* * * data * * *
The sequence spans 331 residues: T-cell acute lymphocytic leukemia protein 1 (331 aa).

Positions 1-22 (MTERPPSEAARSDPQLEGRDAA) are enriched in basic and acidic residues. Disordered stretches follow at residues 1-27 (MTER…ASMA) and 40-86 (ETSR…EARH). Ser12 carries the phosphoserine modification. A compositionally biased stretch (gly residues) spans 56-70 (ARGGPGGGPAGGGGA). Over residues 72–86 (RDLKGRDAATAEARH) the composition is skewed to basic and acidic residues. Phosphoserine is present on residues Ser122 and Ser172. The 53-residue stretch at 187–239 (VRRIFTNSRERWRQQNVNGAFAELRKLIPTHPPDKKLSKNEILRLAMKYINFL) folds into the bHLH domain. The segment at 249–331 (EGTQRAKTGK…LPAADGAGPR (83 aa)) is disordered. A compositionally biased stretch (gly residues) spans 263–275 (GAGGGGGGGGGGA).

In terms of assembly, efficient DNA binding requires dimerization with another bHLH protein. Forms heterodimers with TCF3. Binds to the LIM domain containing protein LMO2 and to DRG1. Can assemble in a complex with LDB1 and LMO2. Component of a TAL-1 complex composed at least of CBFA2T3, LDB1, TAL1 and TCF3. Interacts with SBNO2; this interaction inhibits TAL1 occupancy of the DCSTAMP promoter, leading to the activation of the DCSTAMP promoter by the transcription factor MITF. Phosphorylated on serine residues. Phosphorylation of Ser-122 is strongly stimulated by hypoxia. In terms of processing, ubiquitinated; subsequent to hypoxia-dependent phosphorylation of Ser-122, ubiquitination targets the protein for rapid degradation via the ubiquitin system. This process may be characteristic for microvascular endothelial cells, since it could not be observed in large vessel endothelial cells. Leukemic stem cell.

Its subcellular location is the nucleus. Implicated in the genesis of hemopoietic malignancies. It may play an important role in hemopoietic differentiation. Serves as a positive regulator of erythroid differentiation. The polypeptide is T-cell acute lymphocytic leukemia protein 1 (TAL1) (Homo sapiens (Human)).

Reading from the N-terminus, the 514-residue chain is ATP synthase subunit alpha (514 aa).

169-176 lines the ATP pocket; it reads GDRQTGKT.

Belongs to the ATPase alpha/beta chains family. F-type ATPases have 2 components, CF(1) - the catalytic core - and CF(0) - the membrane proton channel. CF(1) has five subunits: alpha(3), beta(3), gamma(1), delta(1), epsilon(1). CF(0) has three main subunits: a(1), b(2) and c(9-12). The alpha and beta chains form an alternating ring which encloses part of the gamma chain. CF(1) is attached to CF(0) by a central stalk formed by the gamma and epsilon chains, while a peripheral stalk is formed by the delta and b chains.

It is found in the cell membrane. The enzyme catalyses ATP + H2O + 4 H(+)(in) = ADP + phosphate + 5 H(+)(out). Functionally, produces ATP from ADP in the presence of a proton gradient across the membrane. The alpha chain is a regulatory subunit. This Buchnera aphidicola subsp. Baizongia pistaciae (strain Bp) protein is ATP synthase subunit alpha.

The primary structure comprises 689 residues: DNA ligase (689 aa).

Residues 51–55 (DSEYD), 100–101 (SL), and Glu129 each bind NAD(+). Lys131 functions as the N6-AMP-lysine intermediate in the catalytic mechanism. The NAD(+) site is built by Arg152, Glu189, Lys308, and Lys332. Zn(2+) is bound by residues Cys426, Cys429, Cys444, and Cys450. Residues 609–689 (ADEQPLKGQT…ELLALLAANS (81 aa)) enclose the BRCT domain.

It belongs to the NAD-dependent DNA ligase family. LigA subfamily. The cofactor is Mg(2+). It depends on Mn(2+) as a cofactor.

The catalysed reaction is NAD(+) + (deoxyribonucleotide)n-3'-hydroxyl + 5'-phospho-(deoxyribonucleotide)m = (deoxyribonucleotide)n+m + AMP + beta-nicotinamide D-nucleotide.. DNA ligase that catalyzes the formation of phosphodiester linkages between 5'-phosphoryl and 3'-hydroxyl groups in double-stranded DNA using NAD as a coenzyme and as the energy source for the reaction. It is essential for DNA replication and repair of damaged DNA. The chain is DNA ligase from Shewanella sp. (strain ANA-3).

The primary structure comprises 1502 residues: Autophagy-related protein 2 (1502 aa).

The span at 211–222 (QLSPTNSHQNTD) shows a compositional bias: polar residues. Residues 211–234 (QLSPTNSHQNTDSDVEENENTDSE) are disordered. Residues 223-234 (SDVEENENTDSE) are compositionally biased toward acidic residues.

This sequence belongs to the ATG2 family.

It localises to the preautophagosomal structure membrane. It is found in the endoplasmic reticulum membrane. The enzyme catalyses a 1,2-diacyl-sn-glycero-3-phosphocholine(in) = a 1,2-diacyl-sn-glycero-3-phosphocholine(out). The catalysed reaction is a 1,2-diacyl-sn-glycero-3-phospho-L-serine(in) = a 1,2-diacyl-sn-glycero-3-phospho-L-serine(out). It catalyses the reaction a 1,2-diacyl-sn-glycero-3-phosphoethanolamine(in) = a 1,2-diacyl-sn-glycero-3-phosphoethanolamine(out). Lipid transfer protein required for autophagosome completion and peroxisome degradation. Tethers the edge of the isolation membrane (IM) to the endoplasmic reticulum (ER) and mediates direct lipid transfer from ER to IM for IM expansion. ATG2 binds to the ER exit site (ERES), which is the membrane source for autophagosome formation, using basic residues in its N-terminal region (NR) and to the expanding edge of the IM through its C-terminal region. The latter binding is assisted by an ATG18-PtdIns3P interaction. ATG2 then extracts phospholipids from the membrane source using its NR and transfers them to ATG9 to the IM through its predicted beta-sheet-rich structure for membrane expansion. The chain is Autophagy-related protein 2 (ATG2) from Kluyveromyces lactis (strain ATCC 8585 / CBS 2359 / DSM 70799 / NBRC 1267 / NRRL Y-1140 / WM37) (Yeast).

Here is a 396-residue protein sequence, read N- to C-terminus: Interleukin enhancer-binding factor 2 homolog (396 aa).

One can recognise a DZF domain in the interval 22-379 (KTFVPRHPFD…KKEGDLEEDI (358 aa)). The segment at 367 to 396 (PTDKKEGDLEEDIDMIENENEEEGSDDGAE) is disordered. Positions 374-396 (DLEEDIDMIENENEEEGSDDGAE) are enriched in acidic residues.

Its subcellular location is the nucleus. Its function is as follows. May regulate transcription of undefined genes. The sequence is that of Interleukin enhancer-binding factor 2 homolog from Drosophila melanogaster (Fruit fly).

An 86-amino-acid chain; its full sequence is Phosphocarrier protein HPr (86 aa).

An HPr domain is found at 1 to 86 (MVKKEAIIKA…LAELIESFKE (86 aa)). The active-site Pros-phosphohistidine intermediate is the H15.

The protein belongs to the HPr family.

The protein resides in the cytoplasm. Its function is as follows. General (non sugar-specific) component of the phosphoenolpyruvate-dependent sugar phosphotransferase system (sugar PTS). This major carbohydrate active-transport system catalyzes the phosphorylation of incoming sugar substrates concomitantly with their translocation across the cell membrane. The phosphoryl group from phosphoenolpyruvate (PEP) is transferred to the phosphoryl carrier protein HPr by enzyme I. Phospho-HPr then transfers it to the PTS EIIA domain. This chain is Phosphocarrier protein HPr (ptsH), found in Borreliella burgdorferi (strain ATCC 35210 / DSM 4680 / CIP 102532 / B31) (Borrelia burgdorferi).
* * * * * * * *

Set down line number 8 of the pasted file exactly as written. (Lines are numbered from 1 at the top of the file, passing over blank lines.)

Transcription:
It is found in the cell membrane. The enzyme catalyses ATP + H2O + 4 H(+)(in) = ADP + phosphate + 5 H(+)(out). Functionally, produces ATP from ADP in the presence of a proton gradient across the membrane. The alpha chain is a regulatory subunit. This Buchnera aphidicola subsp. Baizongia pistaciae (strain Bp) protein is ATP synthase subunit alpha.